Steve

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2 door '73 Toledo with Vauxhall Carlton 2.0 8v engine OWF 797M (The Carledo)
'78 Sprint Auto with Vauxhall Omega 2.2 16v engine EGP 247T (The Dolomega)
'91 Cavalier 2ltr 8v auto
'95 Cavalier 2ltr 16v auto
Spectrum Auto Services, Servicing, Repairs, MOT prep. Apprentice served Triumph Specialist for 45 years and home of Maverick Triumph.PM for more info or quotes.


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PostPosted: Fri Jun 01, 2018 3:54 am 
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Some modern cars have fuel coolers fitted, not investigated where they are placed in the fuel system, but it means a real issues does exist.
Modern cars have a huge advantage in EFI,so the fuel never sits in one place, most fuel doing a circuit and returning to the tank. add to that it is sitting around 3bar pressure which will raise the boiling point by about 30 degrees should there be any localised hotspots (but I don't think the higher BP is requied, otherwise the fuel would vaporise after the PRV)

I have wondered if it is possible to set the carbs up to have a return fuel line. Probably more complicated than it sounds as you don't want to pressurise the float chamber at all, and you can't really use gravity for the return line. Not sure a suction pump would work either...

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PostPosted: Fri Jun 01, 2018 8:21 am 
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Quote:
Some modern cars have fuel coolers fitted, not investigated where they are placed in the fuel system, but it means a real issues does exist.
Modern cars have a huge advantage in EFI,so the fuel never sits in one place, most fuel doing a circuit and returning to the tank. add to that it is sitting around 3bar pressure which will raise the boiling point by about 30 degrees should there be any localised hotspots (but I don't think the higher BP is requied, otherwise the fuel would vaporise after the PRV)

I have wondered if it is possible to set the carbs up to have a return fuel line. Probably more complicated than it sounds as you don't want to pressurise the float chamber at all, and you can't really use gravity for the return line. Not sure a suction pump would work either...
No this is far too much effort. I'd personally concentrate on reducing heat. The 1500 engine will always have the problem of having the inlet manifold right over the exhaust. If you can reduce the effect of heat soak on these areas it will help. You could zircotec the manifolds but this isn't cheap so I'd stick with better heat shielding and even go so far as to try and find fuel with a lower ethanol content, though this can be tricky.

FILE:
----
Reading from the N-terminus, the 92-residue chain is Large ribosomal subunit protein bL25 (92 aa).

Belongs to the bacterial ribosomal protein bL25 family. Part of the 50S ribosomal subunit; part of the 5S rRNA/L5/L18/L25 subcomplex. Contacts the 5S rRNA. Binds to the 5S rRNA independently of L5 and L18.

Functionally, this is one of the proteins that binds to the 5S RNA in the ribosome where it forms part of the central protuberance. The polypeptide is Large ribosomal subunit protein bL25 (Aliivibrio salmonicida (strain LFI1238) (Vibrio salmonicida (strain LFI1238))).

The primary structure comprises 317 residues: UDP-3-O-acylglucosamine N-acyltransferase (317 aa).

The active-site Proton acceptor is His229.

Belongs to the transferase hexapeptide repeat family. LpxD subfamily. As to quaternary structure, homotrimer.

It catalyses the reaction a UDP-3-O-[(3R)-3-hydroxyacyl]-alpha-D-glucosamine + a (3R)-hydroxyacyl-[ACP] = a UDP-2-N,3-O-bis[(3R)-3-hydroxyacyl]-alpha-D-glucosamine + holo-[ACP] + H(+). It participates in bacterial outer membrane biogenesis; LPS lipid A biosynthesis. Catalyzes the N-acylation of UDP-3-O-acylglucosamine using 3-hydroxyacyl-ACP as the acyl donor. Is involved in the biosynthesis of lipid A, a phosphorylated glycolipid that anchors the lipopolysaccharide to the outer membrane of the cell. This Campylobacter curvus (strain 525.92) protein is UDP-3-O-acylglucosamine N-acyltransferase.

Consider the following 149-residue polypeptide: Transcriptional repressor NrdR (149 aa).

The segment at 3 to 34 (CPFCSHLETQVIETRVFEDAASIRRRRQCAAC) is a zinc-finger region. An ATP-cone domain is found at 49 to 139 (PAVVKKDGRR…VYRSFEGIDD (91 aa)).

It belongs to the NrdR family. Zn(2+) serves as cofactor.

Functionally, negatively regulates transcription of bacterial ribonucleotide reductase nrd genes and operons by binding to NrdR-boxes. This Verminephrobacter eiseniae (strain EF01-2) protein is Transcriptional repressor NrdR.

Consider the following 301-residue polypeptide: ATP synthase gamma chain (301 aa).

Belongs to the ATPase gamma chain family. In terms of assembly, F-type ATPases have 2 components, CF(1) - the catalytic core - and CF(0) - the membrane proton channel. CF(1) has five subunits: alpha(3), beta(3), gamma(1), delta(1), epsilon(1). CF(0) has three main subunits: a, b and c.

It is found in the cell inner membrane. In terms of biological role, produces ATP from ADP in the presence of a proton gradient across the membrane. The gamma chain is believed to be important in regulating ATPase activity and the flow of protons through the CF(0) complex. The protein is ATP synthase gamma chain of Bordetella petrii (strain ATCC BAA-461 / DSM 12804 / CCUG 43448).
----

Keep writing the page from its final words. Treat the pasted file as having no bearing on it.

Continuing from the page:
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Mark

1961 Chevrolet Corvair Greenbrier
1980 Dolomite Sprint project using brand new shell
2009 Mazda MX5 2.0 Sport
2015 BMW 118d Sport


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PostPosted: Fri Jun 01, 2018 9:33 am 
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There is an original type of shield here.

https://www.ebay.co.uk/itm/Triumph-Spit ... xyuGFRztDW

Why not buy one of those and wrap the exhaust manifold.

Quick and cheap, should improve things even if it doesn't cure it completely.


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PostPosted: Fri Jun 01, 2018 11:46 am 
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I was going to suggest getting the manifold coated with the Zircotec treatment or suchlike but Mark has confirmed that this would be costly. Is there a DIY version or could VHT paint be used instead? If this isn't feasible how about making a heat shield from the heat shield material that is fitted on modern cars?

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PostPosted: Fri Jun 01, 2018 3:51 pm 
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Look on page 19 of this month's magazine. I did a similar thing with aluminium as it dissipates heat quicker. I riveted a small bit of angle onto the flat bit that folds underneath my HIF38s, then a expansion spring and it's perfect. I can't post photos here but I'll put some on Fb.


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PostPosted: Fri Jun 01, 2018 8:40 pm 
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Excellent Marco. It dropped through the door today, so I will settle down with a pint of Hobgoblin and have a read!


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PostPosted: Fri Jun 01, 2018 11:32 pm 
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Quote:
I was going to suggest getting the manifold coated with the Zircotec treatment or suchlike but Mark has confirmed that this would be costly. Is there a DIY version
Yes - heat wrap.
https://www.ebay.co.uk/itm/15M-TITANIUM ... 0005.m1851

Combine that with the heat shield as I suggested above all for less than 20 quid (just).